Faith That Works
Dear Church Family,
The book of James is a fascinating letter in the New Testament. Although Martin Luther called it ‘an epistle of straw’ it is a stirring letter designed to exhort and encourage, to challenge and convict, to rebuke and revive Christian believers in every era.
This epistle is both ethical and practical, describing practical holiness in a way that shows how Christians should live out their Christianity in difficult and trying circumstances within an alien culture.
The overriding purpose of this letter is to exhort the early believers (and later readers) towards Christian maturity and so it deals more with the practice of the Christian faith than with its precepts.
As one commentator has said James told his readers how to achieve spiritual maturity through a confident stand, compassionate service, careful speech, contrite submission, and concerned sharing.
James deals with every area of a Christian’s life: what he is, what he does, what he says, what he feels, and what he has.
In this short and punchy letter James makes numerous indirect references to the Sermon on the Mount and other teaching of Jesus. He also makes frequent reference to the Old Testament and his writing is comparable to the wisdom literature found there.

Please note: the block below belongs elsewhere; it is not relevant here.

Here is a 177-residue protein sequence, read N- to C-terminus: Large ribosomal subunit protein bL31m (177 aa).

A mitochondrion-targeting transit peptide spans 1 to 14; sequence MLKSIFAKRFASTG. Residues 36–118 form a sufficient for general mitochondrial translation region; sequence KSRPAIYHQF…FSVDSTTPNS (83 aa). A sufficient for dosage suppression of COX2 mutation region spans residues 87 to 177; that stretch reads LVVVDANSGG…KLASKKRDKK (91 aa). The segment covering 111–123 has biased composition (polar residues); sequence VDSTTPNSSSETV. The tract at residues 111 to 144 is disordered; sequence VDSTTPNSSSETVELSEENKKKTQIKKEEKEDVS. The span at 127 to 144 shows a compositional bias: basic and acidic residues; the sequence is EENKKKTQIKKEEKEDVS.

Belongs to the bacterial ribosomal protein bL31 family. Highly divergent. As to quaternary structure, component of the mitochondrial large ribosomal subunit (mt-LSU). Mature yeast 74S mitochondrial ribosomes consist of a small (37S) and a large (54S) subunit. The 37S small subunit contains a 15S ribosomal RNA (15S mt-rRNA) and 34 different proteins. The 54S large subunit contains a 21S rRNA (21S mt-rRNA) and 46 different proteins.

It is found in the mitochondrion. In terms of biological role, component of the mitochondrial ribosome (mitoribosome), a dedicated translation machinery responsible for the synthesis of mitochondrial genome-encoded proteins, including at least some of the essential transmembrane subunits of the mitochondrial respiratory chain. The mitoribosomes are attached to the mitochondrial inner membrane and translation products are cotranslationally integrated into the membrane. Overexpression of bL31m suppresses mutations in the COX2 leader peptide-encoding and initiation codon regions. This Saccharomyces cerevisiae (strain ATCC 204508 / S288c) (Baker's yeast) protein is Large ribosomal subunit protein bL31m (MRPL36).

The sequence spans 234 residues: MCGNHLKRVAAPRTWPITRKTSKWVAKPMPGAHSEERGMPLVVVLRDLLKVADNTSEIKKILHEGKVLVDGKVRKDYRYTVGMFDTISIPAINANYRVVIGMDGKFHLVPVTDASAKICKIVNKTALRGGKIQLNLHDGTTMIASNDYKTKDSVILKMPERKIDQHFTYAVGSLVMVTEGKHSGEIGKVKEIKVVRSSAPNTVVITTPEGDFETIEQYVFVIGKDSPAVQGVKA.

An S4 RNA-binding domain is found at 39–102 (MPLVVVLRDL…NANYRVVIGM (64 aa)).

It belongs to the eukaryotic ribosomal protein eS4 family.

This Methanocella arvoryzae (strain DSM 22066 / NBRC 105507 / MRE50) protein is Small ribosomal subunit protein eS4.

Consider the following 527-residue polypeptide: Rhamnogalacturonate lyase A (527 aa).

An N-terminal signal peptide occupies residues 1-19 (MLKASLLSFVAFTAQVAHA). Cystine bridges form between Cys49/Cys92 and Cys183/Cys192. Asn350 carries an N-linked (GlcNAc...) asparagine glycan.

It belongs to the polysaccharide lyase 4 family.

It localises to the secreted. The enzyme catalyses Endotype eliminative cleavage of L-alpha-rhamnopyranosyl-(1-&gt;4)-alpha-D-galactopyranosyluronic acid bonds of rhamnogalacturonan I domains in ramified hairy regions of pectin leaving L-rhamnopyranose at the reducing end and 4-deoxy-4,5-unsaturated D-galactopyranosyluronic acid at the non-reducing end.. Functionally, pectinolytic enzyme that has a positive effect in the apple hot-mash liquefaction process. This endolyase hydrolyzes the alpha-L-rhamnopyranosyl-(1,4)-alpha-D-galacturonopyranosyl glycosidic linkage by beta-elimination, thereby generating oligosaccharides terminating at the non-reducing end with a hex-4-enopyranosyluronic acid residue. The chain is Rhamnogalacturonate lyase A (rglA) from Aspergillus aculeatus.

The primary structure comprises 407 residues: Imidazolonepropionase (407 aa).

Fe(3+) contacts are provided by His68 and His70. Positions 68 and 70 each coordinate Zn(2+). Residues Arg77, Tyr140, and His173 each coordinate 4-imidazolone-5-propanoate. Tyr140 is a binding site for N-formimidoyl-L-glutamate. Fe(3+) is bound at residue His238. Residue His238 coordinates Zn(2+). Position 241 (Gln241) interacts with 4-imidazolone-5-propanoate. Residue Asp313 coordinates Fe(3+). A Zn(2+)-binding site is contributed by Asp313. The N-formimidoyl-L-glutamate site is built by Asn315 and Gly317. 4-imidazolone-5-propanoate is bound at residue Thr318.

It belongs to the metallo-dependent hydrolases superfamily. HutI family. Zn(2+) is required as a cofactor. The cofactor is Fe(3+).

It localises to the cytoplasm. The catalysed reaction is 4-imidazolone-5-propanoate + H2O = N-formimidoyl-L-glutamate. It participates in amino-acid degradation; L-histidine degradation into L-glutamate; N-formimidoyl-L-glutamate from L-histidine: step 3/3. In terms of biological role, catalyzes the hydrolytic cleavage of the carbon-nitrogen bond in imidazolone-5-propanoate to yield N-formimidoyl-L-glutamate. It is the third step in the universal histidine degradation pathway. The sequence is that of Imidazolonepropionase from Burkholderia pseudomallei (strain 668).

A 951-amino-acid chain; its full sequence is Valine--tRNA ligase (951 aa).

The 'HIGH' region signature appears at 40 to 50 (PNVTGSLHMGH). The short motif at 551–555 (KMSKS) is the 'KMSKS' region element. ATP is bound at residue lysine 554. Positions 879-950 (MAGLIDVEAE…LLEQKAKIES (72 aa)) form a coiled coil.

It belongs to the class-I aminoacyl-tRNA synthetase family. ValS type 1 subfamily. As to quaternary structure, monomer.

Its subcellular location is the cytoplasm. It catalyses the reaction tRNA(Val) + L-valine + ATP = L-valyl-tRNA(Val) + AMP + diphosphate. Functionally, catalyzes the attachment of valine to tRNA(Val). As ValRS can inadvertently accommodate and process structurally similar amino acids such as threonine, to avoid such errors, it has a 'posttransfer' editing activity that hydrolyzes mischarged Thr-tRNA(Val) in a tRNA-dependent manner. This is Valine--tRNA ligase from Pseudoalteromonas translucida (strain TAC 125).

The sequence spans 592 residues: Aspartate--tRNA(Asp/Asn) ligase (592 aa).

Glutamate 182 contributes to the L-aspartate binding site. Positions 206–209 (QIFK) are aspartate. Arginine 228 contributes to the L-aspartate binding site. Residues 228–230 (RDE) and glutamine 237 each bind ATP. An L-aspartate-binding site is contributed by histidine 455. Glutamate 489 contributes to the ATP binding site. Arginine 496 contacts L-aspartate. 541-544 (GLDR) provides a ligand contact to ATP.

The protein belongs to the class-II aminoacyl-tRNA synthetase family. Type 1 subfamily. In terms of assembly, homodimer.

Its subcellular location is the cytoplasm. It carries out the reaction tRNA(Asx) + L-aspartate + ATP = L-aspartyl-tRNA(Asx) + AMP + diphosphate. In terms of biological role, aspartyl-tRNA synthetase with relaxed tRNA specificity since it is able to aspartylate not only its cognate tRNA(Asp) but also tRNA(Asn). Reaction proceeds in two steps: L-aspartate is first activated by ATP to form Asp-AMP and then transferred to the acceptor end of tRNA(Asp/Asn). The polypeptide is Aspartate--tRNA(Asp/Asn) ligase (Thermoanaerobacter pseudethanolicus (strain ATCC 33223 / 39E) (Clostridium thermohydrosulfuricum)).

Underpinning James’ purpose in writing this letter is his concern that Christians have a ‘faith that works’ and as he outlines what our faith should look like in practical terms we, the reader, are forced to evaluate the reality and depth of our relationship to Christ.
We are graphically made aware of the results of a dead, inactive faith and we are being stirred towards growth and true spiritual maturity, both as individual Christians and collectively as local assemblies of faith.
There is so much here for us to apply in our lives but thankfully
“God gives grace to the willing humble.” (James 4:6 MSG). So as we approach this sermon series on the book of James, entitled ‘Faith that Works’, let’s come to God’s Word willingly and in all humility to receive wisdom from our God, who is a God
‘who gives generously to all’. (James 1:5 NIV)